Ozawa threatens censure over pension-record mess


Democratic Party of Japan President Ichiro Ozawa said Tuesday the DPJ may submit a censure motion against labor minister Yoichi Masuzoe in the Upper House for breaking his pledge to match all 50 million unidentified pension premium payment records with their holders by the end of March.

Ozawa said Prime Minister Yasuo Fukuda was also responsible, but the person directly in charge bears the brunt of the blame.

“Pensions are a very important issue for the lives of the public, and (the government) consequently lied to them,” Ozawa said at a news conference. “I believe the minister in charge bears a grave responsibility, and if he doesn’t voluntarily apologize and (resign), we will consider” submitting the censure motion.

A censure motion would be nonbinding, but if adopted it would represent another blow to Fukuda’s government, already suffering from political gridlock in the divided Diet.

Ozawa also demanded the government retract the newly introduced system that deducts medical insurance fees from the pensions of people aged 75 and older, claiming it is “bullying the elderly.”

Matching the pension records by the end of March was a campaign pledge by the Liberal Democratic Party-New Komeito ruling bloc in last July’s Upper House election.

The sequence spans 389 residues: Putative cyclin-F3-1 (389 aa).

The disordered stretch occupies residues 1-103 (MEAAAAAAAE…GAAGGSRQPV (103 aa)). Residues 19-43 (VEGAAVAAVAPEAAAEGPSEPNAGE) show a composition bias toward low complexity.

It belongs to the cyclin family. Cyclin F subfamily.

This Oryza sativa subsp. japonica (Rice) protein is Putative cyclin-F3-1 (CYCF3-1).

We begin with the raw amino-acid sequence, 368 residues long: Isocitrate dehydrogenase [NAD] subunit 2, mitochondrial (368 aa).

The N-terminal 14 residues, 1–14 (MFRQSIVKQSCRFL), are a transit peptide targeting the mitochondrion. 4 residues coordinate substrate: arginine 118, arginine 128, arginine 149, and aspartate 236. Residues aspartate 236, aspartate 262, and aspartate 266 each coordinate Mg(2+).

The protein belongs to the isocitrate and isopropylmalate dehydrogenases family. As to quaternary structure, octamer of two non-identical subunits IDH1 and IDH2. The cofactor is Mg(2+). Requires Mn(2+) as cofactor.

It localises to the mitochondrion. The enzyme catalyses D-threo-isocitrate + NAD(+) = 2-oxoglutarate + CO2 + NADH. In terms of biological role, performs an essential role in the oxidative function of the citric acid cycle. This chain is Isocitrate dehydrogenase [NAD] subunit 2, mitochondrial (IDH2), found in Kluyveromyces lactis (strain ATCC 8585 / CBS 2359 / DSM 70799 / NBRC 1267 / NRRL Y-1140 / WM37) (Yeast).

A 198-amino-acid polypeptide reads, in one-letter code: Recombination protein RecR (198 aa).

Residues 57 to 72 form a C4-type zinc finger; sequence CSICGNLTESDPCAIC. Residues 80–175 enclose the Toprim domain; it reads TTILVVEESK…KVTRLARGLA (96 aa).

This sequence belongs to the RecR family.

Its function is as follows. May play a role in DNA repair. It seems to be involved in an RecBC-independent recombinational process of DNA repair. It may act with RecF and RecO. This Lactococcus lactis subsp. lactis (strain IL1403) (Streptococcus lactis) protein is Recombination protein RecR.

But the DPJ, which uncovered the Social Insurance Agency’s mishandling of the pension records, won a landslide and became the largest force in the upper chamber, which is now opposition-controlled.

When he took office as health, labor and welfare minister, Masuzoe said he would “stake his political life” on matching the records of “the very last person to the very last yen.” The government is trying to match the records with a plan set up prior to the election by Fukuda’s predecessor, Shinzo Abe.

The SIA admitted in late December it was having difficulty identifying millions of the accounts, leaving little chance the records would be matched by the deadline.

The government began sending notices about pension premium payment records to people in mid-December with the expectation of helping them remember details of past premium payments.